Friday, October 13, 2017


Over at Politico, Michael Kruse writes about the profound influence self-help preacher Norman Vincent Peale had on Donald Trump's thinking:
Trump and his father were Peale acolytes—the minister married Trump at the first of his three weddings—and Peale’s overarching philosophy has been a lodestar for Trump over the course of his decades of triumphs as well as the crises and chaos. “Stamp indelibly on your mind a mental picture of yourself as succeeding,” Peale urged his millions of followers. “Hold this picture tenaciously. Never permit it to fade.”

... In 1983, shortly after the opening of Trump Tower, Trump credited Peale for instilling in him a can-do ethos. “The mind can overcome any obstacle,” he told the New York Times. “I never think of the negative.” ... “If you’re going to be thinking anyway,” he wrote in 1987 in The Art of the Deal, “you might as well think big.”

That year, Jack O’Donnell saw it firsthand. He started work for Trump as a marketing executive at one of his casinos in Atlantic City.

“This is the best place in the world to work, and I’m the best guy in the world to work for,” Trump told O’Donnell in their first meeting, according to O’Donnell’s 1991 book, Trumped! The onslaught of Peale-preached superlatives kept coming. “I’m America’s most successful businessman,” Trump said. “I’m a winner. I’ve always been a winner.”
I'm grateful to Kruse for reminding us of the connection, but while he weighs the question of whether Trump is too self-deluded for his own good, he also suggests that you can't argue with Trump's success:
This, though, is just it: Nobody, ever, has had more success convincing himself, and others, that he is a success even when he is not—and thus turning that stated sentiment into actual, tangible, considerable accomplishment. And if he could do that, it seems fair to ask whether gravity or accepted laws of politics apply to him at all. What, exactly, is “unrealistic” about Trump’s optimism?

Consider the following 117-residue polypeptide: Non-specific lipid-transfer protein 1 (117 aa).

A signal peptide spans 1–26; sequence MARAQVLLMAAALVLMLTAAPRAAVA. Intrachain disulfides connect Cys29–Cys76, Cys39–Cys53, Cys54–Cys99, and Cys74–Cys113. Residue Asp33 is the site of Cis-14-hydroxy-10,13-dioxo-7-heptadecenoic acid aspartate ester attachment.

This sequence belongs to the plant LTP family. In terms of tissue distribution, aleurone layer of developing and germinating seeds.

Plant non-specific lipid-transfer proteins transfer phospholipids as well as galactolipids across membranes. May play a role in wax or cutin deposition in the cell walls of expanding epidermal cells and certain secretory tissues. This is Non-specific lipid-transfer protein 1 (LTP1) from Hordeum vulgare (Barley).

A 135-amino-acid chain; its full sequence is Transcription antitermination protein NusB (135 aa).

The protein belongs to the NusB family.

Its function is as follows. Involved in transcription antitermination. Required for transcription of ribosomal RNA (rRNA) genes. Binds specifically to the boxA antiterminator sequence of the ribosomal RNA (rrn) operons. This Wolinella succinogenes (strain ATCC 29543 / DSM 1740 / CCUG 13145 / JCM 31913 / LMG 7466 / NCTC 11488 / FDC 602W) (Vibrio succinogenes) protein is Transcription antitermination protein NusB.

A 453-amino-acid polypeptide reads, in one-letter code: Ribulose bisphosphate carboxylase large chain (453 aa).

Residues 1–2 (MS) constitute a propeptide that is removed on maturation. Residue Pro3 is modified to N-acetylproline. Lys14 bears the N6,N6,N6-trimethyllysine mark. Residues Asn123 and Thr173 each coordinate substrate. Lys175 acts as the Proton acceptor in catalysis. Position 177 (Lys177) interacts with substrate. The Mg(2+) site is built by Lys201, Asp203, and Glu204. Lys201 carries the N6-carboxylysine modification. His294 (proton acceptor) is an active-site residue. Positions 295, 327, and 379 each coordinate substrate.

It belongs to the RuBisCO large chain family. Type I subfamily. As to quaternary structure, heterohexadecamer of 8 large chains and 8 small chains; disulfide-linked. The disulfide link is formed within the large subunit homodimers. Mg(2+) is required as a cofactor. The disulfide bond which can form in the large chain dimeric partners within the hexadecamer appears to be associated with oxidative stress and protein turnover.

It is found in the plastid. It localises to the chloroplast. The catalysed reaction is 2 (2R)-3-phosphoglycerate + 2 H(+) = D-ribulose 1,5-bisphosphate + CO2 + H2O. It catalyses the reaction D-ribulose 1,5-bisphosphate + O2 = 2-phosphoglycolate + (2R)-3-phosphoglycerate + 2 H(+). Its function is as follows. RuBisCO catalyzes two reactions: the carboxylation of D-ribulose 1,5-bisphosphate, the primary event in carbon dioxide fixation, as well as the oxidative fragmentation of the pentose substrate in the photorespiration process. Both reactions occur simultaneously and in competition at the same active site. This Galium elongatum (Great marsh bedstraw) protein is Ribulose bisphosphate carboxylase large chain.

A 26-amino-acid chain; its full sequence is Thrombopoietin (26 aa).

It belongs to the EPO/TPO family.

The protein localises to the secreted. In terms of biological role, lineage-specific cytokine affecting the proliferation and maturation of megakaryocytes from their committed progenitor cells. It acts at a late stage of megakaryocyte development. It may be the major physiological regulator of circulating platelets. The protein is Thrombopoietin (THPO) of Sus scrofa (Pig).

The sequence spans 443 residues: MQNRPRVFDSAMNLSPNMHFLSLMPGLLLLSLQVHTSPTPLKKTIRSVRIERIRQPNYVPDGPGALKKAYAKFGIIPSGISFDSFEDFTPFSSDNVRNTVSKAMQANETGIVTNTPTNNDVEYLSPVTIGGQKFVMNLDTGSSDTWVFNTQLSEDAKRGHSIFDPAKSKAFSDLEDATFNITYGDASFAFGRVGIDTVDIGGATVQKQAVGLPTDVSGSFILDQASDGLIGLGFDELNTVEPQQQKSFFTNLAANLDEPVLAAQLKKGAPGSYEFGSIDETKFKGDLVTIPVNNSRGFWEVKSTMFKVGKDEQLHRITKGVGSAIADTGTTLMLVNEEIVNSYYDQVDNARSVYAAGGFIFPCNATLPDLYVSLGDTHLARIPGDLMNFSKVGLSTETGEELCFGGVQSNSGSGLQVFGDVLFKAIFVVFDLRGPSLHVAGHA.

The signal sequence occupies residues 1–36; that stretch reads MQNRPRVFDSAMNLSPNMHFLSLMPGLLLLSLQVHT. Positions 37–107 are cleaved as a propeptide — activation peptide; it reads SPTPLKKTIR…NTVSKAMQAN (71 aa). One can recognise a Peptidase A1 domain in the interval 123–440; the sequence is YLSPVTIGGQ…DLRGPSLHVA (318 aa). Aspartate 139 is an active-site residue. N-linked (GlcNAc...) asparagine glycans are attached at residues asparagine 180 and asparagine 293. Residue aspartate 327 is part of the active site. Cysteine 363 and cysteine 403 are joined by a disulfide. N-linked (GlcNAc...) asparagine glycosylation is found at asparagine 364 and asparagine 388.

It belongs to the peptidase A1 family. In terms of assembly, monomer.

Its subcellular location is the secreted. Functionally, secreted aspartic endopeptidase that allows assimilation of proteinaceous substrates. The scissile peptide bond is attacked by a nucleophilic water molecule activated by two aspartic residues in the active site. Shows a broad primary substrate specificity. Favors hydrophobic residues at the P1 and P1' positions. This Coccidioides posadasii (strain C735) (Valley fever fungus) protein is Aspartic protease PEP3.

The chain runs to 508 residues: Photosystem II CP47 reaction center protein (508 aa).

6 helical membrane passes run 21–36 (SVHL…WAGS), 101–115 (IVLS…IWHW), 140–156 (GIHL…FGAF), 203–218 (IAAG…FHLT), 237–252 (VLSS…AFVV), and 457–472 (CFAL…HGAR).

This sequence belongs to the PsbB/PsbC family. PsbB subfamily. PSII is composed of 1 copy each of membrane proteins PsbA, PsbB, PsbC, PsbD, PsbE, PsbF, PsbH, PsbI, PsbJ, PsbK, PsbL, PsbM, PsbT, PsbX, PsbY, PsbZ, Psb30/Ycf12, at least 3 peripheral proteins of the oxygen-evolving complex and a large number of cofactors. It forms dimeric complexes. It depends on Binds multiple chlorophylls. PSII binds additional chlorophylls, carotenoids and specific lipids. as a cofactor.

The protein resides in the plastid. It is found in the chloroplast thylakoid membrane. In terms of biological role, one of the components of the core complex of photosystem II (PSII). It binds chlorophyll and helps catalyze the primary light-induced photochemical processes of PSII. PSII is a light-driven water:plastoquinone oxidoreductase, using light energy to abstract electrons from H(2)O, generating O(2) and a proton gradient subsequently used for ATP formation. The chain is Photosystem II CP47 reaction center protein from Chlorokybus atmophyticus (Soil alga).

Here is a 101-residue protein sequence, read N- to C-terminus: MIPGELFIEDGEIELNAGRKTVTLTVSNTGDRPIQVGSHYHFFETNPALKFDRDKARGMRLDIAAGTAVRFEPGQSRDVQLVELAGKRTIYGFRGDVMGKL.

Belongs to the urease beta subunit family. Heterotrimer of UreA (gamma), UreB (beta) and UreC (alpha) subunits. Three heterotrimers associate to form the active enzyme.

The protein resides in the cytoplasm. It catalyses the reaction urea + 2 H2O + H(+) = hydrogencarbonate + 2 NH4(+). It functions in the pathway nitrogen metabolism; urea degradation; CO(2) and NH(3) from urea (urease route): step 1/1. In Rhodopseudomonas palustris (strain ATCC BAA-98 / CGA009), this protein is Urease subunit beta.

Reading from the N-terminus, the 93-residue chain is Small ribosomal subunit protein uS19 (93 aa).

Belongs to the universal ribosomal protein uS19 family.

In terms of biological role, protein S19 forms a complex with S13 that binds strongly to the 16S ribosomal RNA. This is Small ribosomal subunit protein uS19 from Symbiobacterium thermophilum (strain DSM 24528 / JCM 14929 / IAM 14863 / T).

Trump had success on Daddy's money, and his initial breakthroughs came at a time when bust was turning to boom in New York City, a financial capital at a moment when finance became America's most important product. Trump bought just before Manhattan real estate took off, and his early success, weighed against his frequent subsequent failures as he overvalued most of the assets he purchased, suggests that at the beginning of his career he just got lucky buying a commodity that actually was worth more than he paid for it. Peale might have put him in the frame of mind to be arrogant about his prospects, but plenty of other people made money -- often much more money -- in the same market, without spouting the prosperity gospel to every tabloid reporter within earshot.

Kruse also ignores the obvious reason why it's dangerous to have a delusional Pealeite in the Oval Office: Presidents who tell lies aren't just lying to themselves -- they're lying to the country, and they're lying about the country. When Trump says a healthcare plan he's supporting is going to give millions of people health security at a low price, he's blatantly deceiving millions of people, not just himself. When he says the Puerto Rico recovery effort is going swimmingly and doesn't need to be improved, he's literally killing people.

Maybe Norman Vincent Peale helped Trump become rich and famous. But Trump is president now. His delusions can hurt a lot of people.

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